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Rafael Vizcaíno, finding a personal path into the field of philosophy

​​Rafael Vizcaíno
Rafael Vizcaíno, a philosophy professor, pursues research that pushes against what he calls the discipline's “centuries of Eurocentric narratives that have been imposed on the rest of the world as if they are universal truths.” (DePaul University/Randall Spriggs)

The first time Rafael Vizcaíno read Miguel de Unamuno, it felt as if the threads of his life and his interests were weaving together.

Vizcaíno was a teenager in the Chicagoland suburbs when his high school Spanish teacher handed out Unamuno’s “San Manuel Bueno, Martir,” or “Saint Emmanuel the Good, Martyr,” as homework. Up until this point, Vizcaíno had been drawn more by what he read in his spare time — existential literature from Camus and Dostoevsky — than by anything that came from his teachers.

Yet Unamuno “talked to me as no one else had done,” recalls Vizcaíno, who is now an assistant professor of philosophy at DePaul. 

Reading the short story of a village priest who believes not in God and Jesus but in the power of religion to nurture and heal — and, more, reading it in Spanish, his native language — was "like having a bomb explode in my head," he says.

The repercussions of this assignment echo even today for Vizcaíno. What Unamuno revealed, he explains, was how philosophy and literature can blur and blend into one another.

“The fact that Unamuno’s philosophy cannot be neatly dissociated from his literary expression allowed me to thread the border between philosophy and literature in a way that challenged each individual field,” Vizcaíno says. “I knew, more than anything else, I wanted to continue to ask those big existential questions about meaning itself.”

This quest would take Vizcaíno to Northwestern University, where courses during his freshman year on “Psychology and The Meaning of Life”, “Existentialism” and “Unamuno’s Philosophy and His Influence” solidified his interest in philosophy.

After earning his MA and PhD from Rutgers University, Vizcaíno joined the DePaul faculty last fall.

“This is my dream job. The Vincentian spirit of the university complements my scholarly interests in religion and secularism, as well as my commitment to social transformation both inside and outside the university,” he says. “That DePaul is also on its way to becoming a Hispanic-Serving Institution is yet another important factor for me in terms of the kinds of impact I hope my teaching will make.”

He also was drawn by the Faculty Recruitment Incentive Program, which aims to bring talented academics of color to the university. The largest factor in his decision, though, was DePaul’s unique commitment to both Latin American philosophy — Vizcaíno’s primary area of research — and European philosophy.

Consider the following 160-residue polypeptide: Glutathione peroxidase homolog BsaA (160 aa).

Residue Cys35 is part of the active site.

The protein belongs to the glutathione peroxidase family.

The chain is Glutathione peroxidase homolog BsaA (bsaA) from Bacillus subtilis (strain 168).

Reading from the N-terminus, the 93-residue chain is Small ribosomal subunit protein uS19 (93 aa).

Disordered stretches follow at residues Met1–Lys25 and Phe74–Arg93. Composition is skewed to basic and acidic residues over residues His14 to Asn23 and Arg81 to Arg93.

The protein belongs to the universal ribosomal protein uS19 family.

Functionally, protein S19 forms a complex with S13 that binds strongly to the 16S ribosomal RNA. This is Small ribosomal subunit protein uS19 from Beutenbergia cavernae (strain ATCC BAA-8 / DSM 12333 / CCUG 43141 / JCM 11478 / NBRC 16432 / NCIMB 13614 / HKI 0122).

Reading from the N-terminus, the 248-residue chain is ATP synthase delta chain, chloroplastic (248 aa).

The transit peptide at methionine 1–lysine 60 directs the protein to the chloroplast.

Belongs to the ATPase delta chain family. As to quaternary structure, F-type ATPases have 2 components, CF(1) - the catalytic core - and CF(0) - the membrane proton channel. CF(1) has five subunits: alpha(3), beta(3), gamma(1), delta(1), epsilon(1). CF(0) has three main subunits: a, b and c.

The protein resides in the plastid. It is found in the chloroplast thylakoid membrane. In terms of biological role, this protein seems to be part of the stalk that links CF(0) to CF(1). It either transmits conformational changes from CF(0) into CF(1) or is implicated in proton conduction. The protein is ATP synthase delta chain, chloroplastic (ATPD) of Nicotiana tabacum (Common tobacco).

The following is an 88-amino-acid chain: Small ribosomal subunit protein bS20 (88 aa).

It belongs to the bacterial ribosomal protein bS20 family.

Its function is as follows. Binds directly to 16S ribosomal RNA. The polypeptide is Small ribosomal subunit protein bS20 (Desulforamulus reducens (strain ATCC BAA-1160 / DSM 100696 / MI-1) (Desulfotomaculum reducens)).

In some ways, his work challenges the work of the discipline by pushing against what he calls philosophy’s "centuries of Eurocentric narratives that have been imposed on the rest of the world as if they are universal truths."

Such narratives are being rejected, Vizcaíno posits, which is putting philosophy on life support, a subject now generally of interest only to academics. 

"Only by clearing the field, by redoing the history of philosophy, may a truly global philosophy emerge, one that will be able to speak to the problems of the present," he adds.

Vizcaíno was born in Mexico, where his father was a math professor until his death. Several years later, his mother moved the family to Illinois.

"Starting in not only a new high school but also a new country was a wakeup call that I needed to take my education seriously again,” Vizcaíno recalls. “When you start a new life from scratch, in a new country with no safety net, you put in the work that is needed to prevent failure, even if it means working double or even triple.”

While Vizcaíno came to the United States with strong math and science skills, he needed extra instruction in English. His development would be watered by his leisure reading: politically minded works such as Orwell’s "1984" and Ellison’s "Invisible Man," and the existential writers who grabbed his interest. In time, Vizcaíno would achieve native proficiency in English and learn to read in German, French and Portuguese.

​He largely skipped over Spanish-language writers until Unamuno was assigned to him. For many migrants to the United States, Vizcaíno explains, returning to one’s first language can be difficult, due to ever-present pressures to assimilate into the broader culture.

“I didn’t know what I was missing until reading something in Spanish,” he says. “I cannot emphasize enough how important it was for me.”

Not much later, Vizcaíno picked up a biography of Subcomandante Marcos, the leader of the Zapatista insurgency in Chiapas, Mexico. Marcos, he learned, had studied philosophy at the country’s prestigious university UNAM and would even teach the subject. It was a revelation.

“Until then, philosophy was to me an individual’s existential endeavor about the meaning of life,” Vizcaíno says. "The book brought me down from the clouds to the ground of practice, history and politics. Things really started coming together from then on.”

Scott Butterworth is an editor o​f Newsline.